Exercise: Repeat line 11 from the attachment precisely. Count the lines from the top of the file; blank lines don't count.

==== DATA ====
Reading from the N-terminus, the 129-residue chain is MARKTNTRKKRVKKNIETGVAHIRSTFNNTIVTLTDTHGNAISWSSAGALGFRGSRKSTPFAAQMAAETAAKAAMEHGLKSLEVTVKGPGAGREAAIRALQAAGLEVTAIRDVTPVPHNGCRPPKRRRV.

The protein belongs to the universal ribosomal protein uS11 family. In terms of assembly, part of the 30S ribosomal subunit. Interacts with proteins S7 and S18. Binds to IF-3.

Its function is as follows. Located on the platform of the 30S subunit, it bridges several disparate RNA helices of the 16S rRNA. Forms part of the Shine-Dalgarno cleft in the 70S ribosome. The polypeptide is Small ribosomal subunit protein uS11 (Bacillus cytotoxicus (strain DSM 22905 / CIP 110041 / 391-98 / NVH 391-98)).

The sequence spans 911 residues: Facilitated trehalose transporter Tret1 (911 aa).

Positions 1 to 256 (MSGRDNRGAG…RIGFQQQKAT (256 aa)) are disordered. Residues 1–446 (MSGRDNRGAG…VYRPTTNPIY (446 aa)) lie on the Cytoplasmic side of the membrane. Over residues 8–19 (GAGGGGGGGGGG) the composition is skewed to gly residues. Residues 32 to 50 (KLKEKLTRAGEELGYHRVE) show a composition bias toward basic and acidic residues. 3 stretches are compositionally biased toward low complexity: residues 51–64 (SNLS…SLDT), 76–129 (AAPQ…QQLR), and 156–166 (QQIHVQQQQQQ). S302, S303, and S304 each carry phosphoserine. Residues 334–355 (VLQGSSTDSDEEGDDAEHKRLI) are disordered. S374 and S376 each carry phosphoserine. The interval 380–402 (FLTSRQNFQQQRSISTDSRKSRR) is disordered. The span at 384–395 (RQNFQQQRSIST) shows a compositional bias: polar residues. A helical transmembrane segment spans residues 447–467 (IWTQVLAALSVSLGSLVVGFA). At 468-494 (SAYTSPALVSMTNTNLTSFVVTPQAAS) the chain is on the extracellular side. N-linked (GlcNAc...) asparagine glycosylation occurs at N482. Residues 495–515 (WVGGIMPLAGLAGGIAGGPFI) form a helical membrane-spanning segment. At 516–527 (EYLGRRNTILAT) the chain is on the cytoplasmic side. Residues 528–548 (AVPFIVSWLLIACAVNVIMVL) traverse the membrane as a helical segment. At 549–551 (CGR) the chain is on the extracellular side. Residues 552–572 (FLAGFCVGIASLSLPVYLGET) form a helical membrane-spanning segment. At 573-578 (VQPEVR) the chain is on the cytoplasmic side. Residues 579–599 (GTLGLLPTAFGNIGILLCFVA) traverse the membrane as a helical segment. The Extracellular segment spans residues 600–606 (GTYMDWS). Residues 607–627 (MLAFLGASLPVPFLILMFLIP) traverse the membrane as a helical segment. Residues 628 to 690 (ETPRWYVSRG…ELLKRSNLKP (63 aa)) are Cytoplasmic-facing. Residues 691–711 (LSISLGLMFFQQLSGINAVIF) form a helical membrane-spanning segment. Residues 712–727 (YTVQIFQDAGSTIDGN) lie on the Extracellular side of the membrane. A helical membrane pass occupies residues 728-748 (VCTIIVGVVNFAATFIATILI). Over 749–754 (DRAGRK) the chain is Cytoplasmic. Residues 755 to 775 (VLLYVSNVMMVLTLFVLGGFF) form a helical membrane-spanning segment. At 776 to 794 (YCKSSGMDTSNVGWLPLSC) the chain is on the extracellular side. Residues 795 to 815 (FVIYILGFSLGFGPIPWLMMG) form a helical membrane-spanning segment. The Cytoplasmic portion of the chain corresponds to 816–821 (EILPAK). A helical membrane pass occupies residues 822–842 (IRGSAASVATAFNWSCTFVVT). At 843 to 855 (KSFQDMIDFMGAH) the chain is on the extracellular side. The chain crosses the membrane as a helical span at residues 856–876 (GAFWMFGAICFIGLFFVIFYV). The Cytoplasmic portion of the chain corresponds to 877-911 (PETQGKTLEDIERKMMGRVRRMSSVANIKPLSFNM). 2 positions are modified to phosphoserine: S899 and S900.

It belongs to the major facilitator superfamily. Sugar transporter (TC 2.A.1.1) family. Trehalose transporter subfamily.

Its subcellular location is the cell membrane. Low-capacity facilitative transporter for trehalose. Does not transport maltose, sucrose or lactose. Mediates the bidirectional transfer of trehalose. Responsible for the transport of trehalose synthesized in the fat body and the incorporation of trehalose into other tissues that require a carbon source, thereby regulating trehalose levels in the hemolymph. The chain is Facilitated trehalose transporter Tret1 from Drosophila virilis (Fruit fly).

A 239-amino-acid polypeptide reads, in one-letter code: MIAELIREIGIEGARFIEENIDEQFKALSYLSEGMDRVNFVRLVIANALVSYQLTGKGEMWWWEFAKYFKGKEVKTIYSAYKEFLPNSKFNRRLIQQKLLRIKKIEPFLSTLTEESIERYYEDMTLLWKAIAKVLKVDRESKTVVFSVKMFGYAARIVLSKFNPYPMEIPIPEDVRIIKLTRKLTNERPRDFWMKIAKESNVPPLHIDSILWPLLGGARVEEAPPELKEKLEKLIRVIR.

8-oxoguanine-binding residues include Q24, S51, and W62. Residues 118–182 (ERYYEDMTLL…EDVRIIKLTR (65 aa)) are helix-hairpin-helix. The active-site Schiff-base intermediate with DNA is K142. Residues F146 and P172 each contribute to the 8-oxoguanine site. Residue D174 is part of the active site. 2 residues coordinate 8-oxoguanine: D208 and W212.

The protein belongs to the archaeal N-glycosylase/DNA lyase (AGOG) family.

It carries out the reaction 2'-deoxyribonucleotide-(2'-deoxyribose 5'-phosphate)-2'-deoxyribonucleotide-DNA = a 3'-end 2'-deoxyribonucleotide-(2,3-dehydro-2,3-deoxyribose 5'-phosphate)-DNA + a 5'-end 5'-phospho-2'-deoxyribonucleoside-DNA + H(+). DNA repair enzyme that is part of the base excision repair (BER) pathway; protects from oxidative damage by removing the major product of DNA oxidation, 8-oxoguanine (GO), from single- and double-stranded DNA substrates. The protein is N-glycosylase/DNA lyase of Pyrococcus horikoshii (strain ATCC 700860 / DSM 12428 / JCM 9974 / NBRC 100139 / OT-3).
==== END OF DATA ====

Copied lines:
It carries out the reaction 2'-deoxyribonucleotide-(2'-deoxyribose 5'-phosphate)-2'-deoxyribonucleotide-DNA = a 3'-end 2'-deoxyribonucleotide-(2,3-dehydro-2,3-deoxyribose 5'-phosphate)-DNA + a 5'-end 5'-phospho-2'-deoxyribonucleoside-DNA + H(+). DNA repair enzyme that is part of the base excision repair (BER) pathway; protects from oxidative damage by removing the major product of DNA oxidation, 8-oxoguanine (GO), from single- and double-stranded DNA substrates. The protein is N-glycosylase/DNA lyase of Pyrococcus horikoshii (strain ATCC 700860 / DSM 12428 / JCM 9974 / NBRC 100139 / OT-3).